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The Times: They Keep on Changing

Over 25 years ago, The One Minute Manager revolutionized the way leaders approached the art of managing. These days there is certainly no shortage of management books out there and many have asked me the motivation behind my own book, More Than A Minute. While consulting leaders across the globe, one thing became clear to me – much had changed over the last few decades and leaders and managers not only needed to be able to convey this to those they were attempting to lead but they also required a concise roadmap to help navigate through these changing times.

It is a bit mind boggling when you stop to consider the depth and complexity of transformation to our everyday lives in the past 25 years. The world has certainly changed, the way we live has changed and so has the way we do business. There are six categories we can glance at that tell the story pretty well.

  • Communications – We can reach anyone, anywhere, at any time! 25 years ago we faced busy signals and mail that took several days to arrive. But now, connection is instantaneous and the methods seem endless via your cell phone, PDA, Skype, and various internet channels like social networking profiles (Blogs, Facebook, LinkedIn, Twitter).
  • Information – Did you know the number of text messages sent each day exceeds the total population of the earth? There certainly is no shortage of information. Previously, we relied on trips to the library for facts but these days we are only a few clicks away from getting an answer to virtually any question conceivable. We don’t even have to wait for the paperboy to deliver the daily news as morning papers can be sent directly to your PDA via RSS feeds bringing news in real time.Speed & Size – Faster and smaller is the way of life these days. Just when we think it can’t get any faster, it does. Distance is no longer a boundary because when it comes to doing business, reach is almost limitless. Teams can work globally and virtually 24/7.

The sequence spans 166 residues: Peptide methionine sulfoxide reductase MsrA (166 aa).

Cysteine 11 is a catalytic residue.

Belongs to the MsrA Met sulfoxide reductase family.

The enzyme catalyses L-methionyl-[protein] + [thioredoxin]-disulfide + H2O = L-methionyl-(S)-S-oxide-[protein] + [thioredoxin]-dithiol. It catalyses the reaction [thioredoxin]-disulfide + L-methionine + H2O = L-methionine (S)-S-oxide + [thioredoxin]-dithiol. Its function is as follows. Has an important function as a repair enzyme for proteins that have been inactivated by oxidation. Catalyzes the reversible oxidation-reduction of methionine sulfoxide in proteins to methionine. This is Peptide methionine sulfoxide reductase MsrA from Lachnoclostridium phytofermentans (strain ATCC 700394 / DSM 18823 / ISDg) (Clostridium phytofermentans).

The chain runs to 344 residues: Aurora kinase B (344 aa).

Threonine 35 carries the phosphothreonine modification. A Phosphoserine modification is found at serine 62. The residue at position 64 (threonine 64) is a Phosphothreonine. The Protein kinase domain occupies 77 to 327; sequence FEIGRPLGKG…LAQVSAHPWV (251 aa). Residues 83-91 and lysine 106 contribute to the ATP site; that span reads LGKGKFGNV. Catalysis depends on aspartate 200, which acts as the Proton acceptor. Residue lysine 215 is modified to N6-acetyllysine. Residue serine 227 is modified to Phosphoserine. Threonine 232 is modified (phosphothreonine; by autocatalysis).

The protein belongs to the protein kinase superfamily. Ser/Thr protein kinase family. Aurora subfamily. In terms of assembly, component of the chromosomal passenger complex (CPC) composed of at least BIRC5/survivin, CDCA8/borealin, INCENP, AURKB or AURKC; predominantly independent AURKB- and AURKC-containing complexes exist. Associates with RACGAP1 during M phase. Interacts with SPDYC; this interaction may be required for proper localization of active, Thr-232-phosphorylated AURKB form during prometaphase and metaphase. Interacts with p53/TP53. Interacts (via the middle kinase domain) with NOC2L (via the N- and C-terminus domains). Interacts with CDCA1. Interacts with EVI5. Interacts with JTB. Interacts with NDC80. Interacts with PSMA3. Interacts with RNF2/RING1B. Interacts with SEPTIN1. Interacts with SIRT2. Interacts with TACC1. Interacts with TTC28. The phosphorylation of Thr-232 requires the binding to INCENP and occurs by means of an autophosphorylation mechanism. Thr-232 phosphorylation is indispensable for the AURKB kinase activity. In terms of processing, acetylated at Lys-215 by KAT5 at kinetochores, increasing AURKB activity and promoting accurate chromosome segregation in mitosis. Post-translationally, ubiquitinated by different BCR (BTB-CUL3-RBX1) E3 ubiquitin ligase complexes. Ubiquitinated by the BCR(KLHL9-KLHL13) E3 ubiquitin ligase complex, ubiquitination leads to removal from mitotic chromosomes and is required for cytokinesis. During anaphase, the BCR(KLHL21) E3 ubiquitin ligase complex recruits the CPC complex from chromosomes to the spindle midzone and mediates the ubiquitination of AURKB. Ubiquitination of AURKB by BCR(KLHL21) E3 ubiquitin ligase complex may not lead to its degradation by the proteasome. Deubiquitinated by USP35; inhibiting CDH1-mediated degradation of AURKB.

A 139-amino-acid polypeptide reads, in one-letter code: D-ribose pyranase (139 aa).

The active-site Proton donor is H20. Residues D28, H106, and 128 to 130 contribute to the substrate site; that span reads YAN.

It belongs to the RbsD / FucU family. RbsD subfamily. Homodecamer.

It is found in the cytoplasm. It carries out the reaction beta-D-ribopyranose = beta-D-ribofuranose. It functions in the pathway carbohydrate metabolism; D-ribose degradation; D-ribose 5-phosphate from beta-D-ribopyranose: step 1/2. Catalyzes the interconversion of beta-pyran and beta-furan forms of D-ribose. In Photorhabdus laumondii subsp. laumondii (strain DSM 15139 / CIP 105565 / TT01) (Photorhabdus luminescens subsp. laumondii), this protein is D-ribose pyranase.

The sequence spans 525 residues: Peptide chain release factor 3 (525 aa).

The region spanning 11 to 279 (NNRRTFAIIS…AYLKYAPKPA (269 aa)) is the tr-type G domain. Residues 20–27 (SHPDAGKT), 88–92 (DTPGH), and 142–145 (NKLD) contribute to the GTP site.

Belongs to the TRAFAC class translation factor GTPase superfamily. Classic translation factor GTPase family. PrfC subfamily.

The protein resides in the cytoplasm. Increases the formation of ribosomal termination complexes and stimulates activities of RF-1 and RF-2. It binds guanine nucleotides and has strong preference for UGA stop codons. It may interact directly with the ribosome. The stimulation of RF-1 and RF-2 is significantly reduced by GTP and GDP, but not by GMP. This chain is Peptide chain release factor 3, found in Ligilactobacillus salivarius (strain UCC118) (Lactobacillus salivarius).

• Technology – You certainly don’t need me to rehash the extensive developments in this space but consider; the average consumer today wears more computing power on their wrists than existed in the entire world before 1961. Something as simple as blogging (which allows internet desktop publishing) has become a way of life for over 31 million people which happens to be more people than even had internet connection just ten short years ago.
  • Competition & Customers – Today, barriers to entry for business have been lessened and some even eliminated. The ability to share information instantly around the world coupled with the ability to readily access it means that it’s less complicated than ever to start your own business. Garage start-ups don’t appear any differently to the consumer via the web than large, brick and mortar structures. And customers are not only finding products online, they are turning to the Internet for every aspect of their lives. One out of seven couples married in 2007 met online. Now that’s effective service!
  • Generations & Diversity – The United States has four generations at work for the first time ever. The differences in values, needs, wants and desires are enormous- providing unending perspectives on every aspect of business, product, and service.

There is no denying the vast differences between the old-style of administration and directing and the new methods of guiding and inspiring. Today’s managers and leaders are faced with a whole new set of expectations especially in terms of the ways they motivate those who work with them and for them.

With all that said, it’s important to remember that certain aspects and behaviors of leaders and managers that were important twenty five years ago still remain critical today and will likely be vital even 100 years from now. These include acting with integrity, leading by example, developing talent and ensuring customer satisfaction/loyalty.

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